How to manage a big definition? Any tips?

Hi all!

Text version.

I’m working on a big project. I’m creating a complex object and its molds directly with grasshopper.
I cannot post the definition…

Almost everything is parametrized.
As I want each user interaction to be decently smooth, I’ve divided the definition in “steps”.
Each step have its own parameters, message/warning panels, geometry previews and outputs.
While the step is “on edit” the previews will be enabled, and all the subsequent steps will be completely disabled.
When the step is “completed” the previews will be disabled and the next step is enabled.
I’ve used a small c# to enable/disable whole chunks of code and “Stream gate” do block the flow of data.
Above the steps I’m using an “array” of global geometries that are changed and added at each step.
I would use clusters to “pack” the definition, to make it better looking and to give a more ordinate feeling to everything, but I can’t manage and use custom previews if inside a cluster, breaking all the logic I’ve made.

How… would you make this situation better?
Did you ever had a similar situation? How did you solve it?

Video version. (my English is horrible :woozy_face: …sorry!)

Any advice is welcome!

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For complex definition i use hops or Data input/output

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Couldn’t you use the clusters and enable/disable these instead, but leave the preview components outside of them?

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Hi, @maje90 Actually, your definition looks really organized, maybe with entwine and explode tree to clearly break the steps?
Could you share your enable-disable-group C# please, it looks really helpful
thanks for sharing your workflow!

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Dear @maje90
(my english is not better then yours ;-D, no reason to excuse)

For a longer perspective i recommend to start programming rhino-Plug-ins with Visual Studio, using Rhino Common and skip grasshopper. To get live-update you can use display conduits while a command is running - and asking the user for stepwise input. Or have geometry with custom data, … many concepts are possible…
I think there is a certain size of grasshopper-Definition, where the benefit of the low threshold to access the technology via visual programming is no longer justified in comparison to text based, object orientated, type save programming. (with harder start, less visual, but much more tools to organise code and readability, much stronger approaches to organise data and logic)

I am looking forward to see, how other users suggest to structure this big definitions.

Regarding this aspect i love this topic:

sorry for not having a short term solution / answer. kind regards -tom

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Yeah, Clusters are a good way to organize. They essentially split one big definition into smaller ones. One can even save each cluster as a separate file / UserObject. Also, I believe we can also view the preview from outside, if we enable Preview Contents from the context menu.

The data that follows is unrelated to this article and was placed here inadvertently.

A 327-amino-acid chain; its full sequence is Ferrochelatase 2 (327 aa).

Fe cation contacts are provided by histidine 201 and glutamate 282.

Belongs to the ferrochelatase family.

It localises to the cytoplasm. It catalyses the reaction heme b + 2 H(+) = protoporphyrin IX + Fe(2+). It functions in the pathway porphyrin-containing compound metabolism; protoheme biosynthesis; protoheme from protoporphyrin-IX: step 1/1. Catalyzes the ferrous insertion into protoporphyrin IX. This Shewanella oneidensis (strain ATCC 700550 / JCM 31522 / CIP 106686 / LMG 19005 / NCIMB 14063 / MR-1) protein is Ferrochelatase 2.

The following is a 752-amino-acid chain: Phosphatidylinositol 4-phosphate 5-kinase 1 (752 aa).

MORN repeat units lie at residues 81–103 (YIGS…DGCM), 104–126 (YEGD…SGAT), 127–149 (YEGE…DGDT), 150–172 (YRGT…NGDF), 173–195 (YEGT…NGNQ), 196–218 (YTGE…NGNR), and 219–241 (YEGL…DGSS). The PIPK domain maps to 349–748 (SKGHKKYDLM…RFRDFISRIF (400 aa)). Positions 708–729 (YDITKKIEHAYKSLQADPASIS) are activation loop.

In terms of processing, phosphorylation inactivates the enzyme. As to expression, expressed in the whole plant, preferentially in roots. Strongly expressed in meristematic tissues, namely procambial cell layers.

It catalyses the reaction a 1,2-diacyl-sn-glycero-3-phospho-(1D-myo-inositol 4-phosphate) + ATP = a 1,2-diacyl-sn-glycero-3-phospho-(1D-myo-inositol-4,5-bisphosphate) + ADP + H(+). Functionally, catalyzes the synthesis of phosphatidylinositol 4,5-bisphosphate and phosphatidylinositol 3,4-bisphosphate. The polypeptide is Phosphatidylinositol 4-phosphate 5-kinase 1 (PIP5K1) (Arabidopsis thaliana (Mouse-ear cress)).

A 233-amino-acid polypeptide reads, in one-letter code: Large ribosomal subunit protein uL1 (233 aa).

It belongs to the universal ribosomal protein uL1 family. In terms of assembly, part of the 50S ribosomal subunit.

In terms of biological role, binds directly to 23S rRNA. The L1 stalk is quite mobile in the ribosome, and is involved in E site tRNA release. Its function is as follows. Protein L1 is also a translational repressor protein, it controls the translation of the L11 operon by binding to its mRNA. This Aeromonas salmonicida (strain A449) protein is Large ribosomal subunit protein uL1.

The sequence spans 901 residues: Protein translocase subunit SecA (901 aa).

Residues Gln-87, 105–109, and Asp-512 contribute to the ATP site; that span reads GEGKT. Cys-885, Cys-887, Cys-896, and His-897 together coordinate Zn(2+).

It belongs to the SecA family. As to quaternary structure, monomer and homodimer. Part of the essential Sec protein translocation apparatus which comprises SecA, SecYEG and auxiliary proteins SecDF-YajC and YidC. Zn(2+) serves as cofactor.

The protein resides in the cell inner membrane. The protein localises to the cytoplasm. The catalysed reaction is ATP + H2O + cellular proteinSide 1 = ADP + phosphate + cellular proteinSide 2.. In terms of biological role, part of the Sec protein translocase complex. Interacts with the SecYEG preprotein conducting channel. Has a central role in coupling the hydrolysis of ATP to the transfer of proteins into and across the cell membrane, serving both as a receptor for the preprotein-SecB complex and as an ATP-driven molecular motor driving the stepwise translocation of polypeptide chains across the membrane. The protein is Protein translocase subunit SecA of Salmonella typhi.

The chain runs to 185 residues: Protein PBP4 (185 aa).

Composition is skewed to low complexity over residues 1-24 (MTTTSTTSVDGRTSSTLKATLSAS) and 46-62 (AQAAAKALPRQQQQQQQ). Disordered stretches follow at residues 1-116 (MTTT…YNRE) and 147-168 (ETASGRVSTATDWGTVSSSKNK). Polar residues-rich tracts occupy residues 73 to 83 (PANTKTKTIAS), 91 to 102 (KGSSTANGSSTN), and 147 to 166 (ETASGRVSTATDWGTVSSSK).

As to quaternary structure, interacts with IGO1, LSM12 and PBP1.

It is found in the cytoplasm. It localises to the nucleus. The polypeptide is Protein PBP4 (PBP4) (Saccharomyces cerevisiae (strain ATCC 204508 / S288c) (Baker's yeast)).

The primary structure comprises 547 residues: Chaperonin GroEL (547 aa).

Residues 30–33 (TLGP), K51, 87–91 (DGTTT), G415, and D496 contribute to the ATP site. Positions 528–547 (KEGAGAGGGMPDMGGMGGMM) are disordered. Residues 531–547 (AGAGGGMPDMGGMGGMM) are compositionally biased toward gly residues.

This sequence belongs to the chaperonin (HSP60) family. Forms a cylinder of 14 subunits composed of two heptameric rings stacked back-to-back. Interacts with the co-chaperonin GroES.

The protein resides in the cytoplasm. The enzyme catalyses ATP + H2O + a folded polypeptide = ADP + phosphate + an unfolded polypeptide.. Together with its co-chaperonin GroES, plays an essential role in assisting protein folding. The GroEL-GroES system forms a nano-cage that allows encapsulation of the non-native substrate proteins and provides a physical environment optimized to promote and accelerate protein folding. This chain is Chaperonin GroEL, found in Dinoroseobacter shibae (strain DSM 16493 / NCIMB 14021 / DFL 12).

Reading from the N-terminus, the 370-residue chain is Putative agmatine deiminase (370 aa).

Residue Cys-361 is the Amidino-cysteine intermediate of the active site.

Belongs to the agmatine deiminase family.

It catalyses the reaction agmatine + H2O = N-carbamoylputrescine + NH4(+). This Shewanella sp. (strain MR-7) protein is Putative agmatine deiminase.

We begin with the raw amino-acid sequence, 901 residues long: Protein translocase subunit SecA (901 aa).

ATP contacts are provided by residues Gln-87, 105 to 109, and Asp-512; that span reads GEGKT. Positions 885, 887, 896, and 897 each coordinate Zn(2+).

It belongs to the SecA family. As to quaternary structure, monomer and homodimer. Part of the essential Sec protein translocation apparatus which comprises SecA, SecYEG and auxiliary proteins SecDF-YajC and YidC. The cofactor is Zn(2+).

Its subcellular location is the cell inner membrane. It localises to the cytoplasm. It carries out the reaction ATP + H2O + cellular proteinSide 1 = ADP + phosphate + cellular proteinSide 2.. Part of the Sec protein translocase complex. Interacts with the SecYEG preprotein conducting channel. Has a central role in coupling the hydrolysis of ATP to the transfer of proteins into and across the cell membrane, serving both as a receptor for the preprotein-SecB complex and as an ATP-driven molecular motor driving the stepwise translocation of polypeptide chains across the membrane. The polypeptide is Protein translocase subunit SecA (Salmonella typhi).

Edit: typo

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c# disable group.gh (4.2 KB)
I didn’t put much time into test it in different contexts… beware.

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:star_struck:

I didn’t know this! Always new stuff to learn! Thanks!
This will actually simplify a lot my situation!

I was hoping for some great pointers like this one… well guys, don’t stop!

This is OT, but an interesting argument.
Also, i’m not sure I can agree.
The code in the video is the work of something like 8 full days.
I’m pretty sure doing all of this in a single (or splitted) text code would have taken way more time than this.
And that make the difference from picking and doing the job or not.

Generally, is text based code faster and cleaner compared to visual programming, disregarding time and effort? Yes.
But if you have “low” budget and/or time, visual programming lets you achieve incredible stuff anyway.

If I had to do this job with text code, I would have declined it.
Literally a thousand objects.

But again, this is OT.
Swapping to text code would be a realistic solution with 10x the budget I have, imho.

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thank you @maje90, I really appreciate it, I was wondering if with the same logic true/false a C# could change only the colour of the group that belongs to, I saw examples but those require a group name and your analysis is so clean, I’d like to implement this idea inside a code, so any help I’d appreciate it,
Good luck with your project and hope you post your final workflow!
Regards!
T.

Hi @maje90 ,

This is very interesting topic! Thank you for starting it and sharing the video!

Shapediver has some nice tips on managing definitions, big and small.

Marking: grouping components, naming the groups, and using color system for different groups (input, output…). Using “Hidden” wires, “relays” and clusters to have a cleaner overview of the definition.
In this way each definition becomes a template file of a sort.
Splitting definition to smaller chunks.

By looking at your video I see that you already implemented majority of these points, so sorry if my comment was not of much help.

I am just curious, what does your definition create? What is the final product?